“I think we went out and put together probably the best roster we could and got the guys that we need in certain positions – guys that are very, very versatile, guys that impact the game on both ends of the floor in several different ways,” Griffin said. “That, to me, is extremely exciting. The more versatility we have, the harder you are to guard. Like Doc said, I think that’s the recipe for winning in today’s NBA.”


Griffin’s injury to the plantar plate in his right toe is progressing, he said, and his rehabilitation has allowed him to do more than he previously thought he could.

Griffin said he met with “probably five different foot specialists” before having surgery. The consensus was that he should be ready before the regular season begins.

“I expect to be ready to go by training camp,” said Griffin, who sustained the injury in last year’s playoffs. “Within the next few weeks here, I’ll be able to get on the court and ramp up things there. It’s been nice to be on the court just doing ball handling and free throws and stuff like that, but it’s just taking it week by week, really.”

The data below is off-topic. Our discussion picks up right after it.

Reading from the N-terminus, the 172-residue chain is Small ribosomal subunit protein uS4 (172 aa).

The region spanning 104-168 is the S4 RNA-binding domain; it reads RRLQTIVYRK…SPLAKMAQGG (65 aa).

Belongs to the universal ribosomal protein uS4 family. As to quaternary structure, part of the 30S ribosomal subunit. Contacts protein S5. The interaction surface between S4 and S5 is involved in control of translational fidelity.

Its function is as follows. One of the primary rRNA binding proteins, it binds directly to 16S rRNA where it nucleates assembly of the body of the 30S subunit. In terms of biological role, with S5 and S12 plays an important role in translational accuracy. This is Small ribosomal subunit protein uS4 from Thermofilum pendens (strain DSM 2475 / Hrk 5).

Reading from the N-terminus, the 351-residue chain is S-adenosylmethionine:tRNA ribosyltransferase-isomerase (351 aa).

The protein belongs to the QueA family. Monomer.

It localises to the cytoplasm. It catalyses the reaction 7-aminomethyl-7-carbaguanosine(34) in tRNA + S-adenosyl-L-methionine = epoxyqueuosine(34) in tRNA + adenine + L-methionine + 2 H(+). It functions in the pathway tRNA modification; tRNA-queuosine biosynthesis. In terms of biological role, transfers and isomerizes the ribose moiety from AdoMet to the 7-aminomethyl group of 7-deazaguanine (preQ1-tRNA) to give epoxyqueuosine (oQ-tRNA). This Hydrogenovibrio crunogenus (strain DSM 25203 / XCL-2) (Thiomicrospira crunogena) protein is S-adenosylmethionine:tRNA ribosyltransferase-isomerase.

Lakers add some muscle to lineup

EL SEGUNDO – Kentavious Caldwell-Pope seemed destined to join the Los Angeles Lakers.

Magic Johnson, president of basketball operations for the Lakers, first learned about Caldwell-Pope on a recommendation from his father, Earvin Sr. Caldwell-Pope was Johnson’s father’s favorite Detroit Pistons player, and Johnson repeatedly received calls from his dad saying he had to watch Caldwell-Pope play.

So when Caldwell-Pope became a free agent in the offseason, Magic and Lakers general manager took a hard look at him. Last week, the Lakers signed him to a one-year, $18 million contract.